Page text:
The Transportation Research Record just published our paper “Are Bikeshare Users Different from Regular Cyclists? A First Look at Short-Term Users, Annual Members, and Area Cyclists in the Washington, DC Region”.
The paper was co-authored with several students from my transport studio class at Virginia Tech. Here is a link to the pre-publication version of the paper.
Here is the citation: Buck, D., Buehler, R. Happ, P., Rawls, B. Chung, P., Borecki, N. 2013. Are Bikeshare Users Different from Regular Cyclists? First Look at Short-Term Users, Annual Members, and Area Cyclists in the Washington, D.C., Region. Transportation Research Record: Journal of the Transportation Research Board, No. 2387, 112-119.
Here is the abstract:
“In recent years, bikeshare systems have spread throughout the U.S. Despite the increase in systems and users, little is known about how bikeshare member demographics and travel patterns compare to characteristics of traditional bicyclists. To bridge the gap, this paper investigates bikeshare system users’ travel behavior and develops a profile of user demographics comparing short-term (one day) users and annual members of Capital Bikeshare (CaBi) in Washington, DC with profiles of area bicyclists. Data originate from the Washington, DC area regional household travel survey of 2007-2008, an intercept survey of short-term CaBi users, and an online survey of annual CaBi members. The analysis compares gender, race/ethnicity, age, and student status, as well as socio-economic status across the surveys. Moreover, the comparison includes trip purpose, helmet usage, and travel modes for trips that were replaced by bikesharing.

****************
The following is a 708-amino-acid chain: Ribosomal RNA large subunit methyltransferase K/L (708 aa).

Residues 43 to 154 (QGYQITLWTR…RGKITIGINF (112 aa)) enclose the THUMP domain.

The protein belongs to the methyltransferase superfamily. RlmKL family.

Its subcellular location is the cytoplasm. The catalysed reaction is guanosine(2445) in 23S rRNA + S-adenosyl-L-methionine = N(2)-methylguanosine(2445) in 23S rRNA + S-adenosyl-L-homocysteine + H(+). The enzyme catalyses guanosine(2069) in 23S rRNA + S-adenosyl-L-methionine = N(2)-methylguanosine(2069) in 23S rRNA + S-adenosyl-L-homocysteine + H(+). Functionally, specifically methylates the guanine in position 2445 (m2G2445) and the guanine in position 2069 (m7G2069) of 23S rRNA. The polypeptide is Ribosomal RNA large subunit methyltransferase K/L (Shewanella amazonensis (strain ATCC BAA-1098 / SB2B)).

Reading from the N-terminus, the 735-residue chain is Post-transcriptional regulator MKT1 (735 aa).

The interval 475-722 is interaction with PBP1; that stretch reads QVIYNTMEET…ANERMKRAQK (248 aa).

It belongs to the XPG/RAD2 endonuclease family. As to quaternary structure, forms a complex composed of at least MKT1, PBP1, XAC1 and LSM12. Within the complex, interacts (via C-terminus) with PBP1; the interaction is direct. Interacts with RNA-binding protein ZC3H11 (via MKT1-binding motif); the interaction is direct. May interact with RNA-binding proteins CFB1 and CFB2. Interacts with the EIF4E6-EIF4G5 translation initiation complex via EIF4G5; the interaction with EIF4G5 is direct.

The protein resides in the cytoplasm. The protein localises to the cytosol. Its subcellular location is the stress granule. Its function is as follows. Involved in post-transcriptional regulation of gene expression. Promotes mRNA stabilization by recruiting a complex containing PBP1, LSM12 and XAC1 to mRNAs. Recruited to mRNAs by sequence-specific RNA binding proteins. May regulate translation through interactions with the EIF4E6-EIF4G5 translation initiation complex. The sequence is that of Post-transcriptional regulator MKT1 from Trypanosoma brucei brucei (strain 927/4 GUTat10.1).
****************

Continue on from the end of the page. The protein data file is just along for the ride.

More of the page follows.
Profiles of CaBi and area cyclists differ on many demographic and socioeconomic characteristics. Compared to area cyclists, CaBi short-term users and annual members are more likely female, younger, have lower household incomes, own fewer cars and fewer bicycles, and are more likely to cycle for utilitarian trip purposes. Furthermore, CaBi trips mainly replace public transport and walk trips. CaBi short-term users and members show similar characteristics, but short-term users are more likely to ride for recreational trip purposes and less likely to wear a helmet. The study results indicate that bikesharing can encourage new segments of society to cycle and can help increase overall bicycling mode share.”